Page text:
He was two shots behind Cabrera when he made the turn, having gamely fought back from two early bogeys with a birdie at the 8th. Snedeker sprayed a drive into the trees at the 10th, pitched out and chipped close, leaving himself a downhill two-footer for par. His putt was an admittedly tentative effort, the memory of Saturday's lightning quickness still fresh in his mind, and the attempt lipped out.
Snedeker three-putted from long range for another bogey at the 11th, then pushed his second shot with a hybrid at the 13th and watched it splash into Rae's Creek. Though he saved par, he needed to make birdie there. His chances basically ended at 14, when his approach shot spun off the front of the green and he missed a 10-footer for par. "One loose swing at 13 cost me a little and one loose swing on 10, the short putt, really cost me," he said after a final-nine, three-over 39.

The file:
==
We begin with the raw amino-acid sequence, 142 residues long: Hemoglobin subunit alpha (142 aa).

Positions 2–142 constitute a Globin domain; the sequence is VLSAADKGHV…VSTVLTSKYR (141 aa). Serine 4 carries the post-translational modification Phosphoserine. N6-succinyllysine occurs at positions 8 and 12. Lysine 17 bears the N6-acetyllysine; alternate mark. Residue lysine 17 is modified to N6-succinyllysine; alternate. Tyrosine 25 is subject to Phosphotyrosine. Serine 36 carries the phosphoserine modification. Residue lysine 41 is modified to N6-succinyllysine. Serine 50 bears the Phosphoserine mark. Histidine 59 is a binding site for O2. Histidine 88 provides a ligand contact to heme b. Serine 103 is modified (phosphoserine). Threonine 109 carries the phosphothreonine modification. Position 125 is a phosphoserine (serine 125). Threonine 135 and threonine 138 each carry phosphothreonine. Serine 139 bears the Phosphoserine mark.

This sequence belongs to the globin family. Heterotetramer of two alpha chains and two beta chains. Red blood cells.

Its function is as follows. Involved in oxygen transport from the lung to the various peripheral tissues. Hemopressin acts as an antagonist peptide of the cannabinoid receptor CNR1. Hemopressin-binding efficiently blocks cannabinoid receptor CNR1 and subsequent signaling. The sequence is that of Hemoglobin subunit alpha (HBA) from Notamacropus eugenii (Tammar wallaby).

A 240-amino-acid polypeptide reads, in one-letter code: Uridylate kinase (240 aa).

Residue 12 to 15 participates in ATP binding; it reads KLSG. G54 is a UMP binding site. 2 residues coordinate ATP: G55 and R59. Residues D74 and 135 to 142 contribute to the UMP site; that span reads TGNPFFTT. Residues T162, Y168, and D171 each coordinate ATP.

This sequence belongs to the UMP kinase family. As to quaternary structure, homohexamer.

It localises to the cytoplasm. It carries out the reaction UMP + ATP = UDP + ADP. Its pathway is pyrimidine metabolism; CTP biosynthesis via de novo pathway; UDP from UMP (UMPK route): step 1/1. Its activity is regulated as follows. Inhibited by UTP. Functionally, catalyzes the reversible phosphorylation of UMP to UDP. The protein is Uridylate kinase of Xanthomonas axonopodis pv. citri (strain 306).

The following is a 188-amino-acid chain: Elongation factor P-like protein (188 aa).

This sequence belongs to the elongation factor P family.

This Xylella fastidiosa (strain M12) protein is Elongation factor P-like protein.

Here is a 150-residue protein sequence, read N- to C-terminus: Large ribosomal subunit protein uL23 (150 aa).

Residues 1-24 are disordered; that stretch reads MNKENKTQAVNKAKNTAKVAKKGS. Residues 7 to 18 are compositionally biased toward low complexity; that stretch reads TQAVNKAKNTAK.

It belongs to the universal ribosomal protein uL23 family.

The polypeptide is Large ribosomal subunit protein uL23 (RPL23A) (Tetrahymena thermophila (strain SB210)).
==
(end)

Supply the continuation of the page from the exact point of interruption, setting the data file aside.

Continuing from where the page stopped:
The final result, five shots back and in a tie for sixth, doesn't tell the story of just how close Snedeker came. The week did leave him with renewed determination and high expectations. He plans to contend at the U.S. Open at Merion, and he knows his game can hold up. Still, this disappointment stings. His face was flushed and his eyes moistened briefly as he fielded questions afterward, but if there were any tears this time, they were masked by steady raindrops falling from a gray Augusta sky.
"It's going to be a tough night," Snedeker said. And then he smiled, more or less.